Employees should be more like hummingbirds. They are visible and clearly communicate what they need.
I feed birds and especially enjoy ruby throated hummingbirds, the only hummingbirds in my area. They have an uncanny ability to tell me what they need from me.
Hummingbirds announce their arrival by humming outside the window closest to where I am working if I don't yet have their feeder out to greet their arrival each year. When their feeder is empty, once again, they appear at my window letting me know they are displeased. Maybe I place too much emphasis on their communication, but they don't appear at my window unless they have something to tell me.
I'd like employees to be the same way. I really want to know what they need from me and few speak up. So, I spend a lot of time asking and also mind reading. But, mind reading is dangerous; what I may think employees want vis' a vis' what they think they want can radically differ. And, not all employees need the same things from their manager. There are commonalities in what employees want from work, but there are differences, too. As with most interactions, the devil is in the details.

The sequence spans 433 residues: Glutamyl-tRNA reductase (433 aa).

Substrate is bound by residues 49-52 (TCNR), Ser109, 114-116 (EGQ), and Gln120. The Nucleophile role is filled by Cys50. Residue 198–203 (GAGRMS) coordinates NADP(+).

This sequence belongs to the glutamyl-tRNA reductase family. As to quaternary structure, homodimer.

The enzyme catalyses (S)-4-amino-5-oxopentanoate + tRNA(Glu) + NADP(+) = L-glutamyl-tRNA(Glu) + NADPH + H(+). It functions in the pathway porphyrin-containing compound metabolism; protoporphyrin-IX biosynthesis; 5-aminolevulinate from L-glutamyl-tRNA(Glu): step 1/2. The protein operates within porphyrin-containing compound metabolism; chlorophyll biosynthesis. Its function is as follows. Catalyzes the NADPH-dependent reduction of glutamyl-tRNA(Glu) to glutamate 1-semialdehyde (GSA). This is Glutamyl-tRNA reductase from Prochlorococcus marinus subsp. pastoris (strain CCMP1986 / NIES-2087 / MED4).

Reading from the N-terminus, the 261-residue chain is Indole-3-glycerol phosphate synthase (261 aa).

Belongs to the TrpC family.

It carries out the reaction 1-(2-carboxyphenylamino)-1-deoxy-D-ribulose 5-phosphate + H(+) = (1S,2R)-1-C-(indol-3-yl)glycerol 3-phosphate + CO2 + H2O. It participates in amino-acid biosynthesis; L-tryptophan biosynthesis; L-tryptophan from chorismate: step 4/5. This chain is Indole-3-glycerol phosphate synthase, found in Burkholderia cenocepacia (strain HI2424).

But, employees who speak up and tell their manager what they need are much more likely to get their needs met. The occasional employee satisfaction survey provides overall trends, but the one-to-one communication of needs or desired interactions is best to get needs met. "I'd like to meet with you weekly; can we set a regular time?" "I'd like feedback on this project. How do you think it went?" These are approaches employees can use to tell their boss what they need.
Help employees tell you what they need for a satisfying work environment. If you're not hearing regularly from employees, ask yourself whether you are creating an environment in which they are comfortable expressing their needs.
Tell the Boss What You Need
I have mentioned in the past that each employee will be most successful if he or she takes 100% responsibility for managing their relationship with their boss. Be like the hummingbird. Tell your boss what you need. And then, increase your visibility at work via this effective communication. The good boss will appreciate knowing what you need and that you took the time to communicate those needs.
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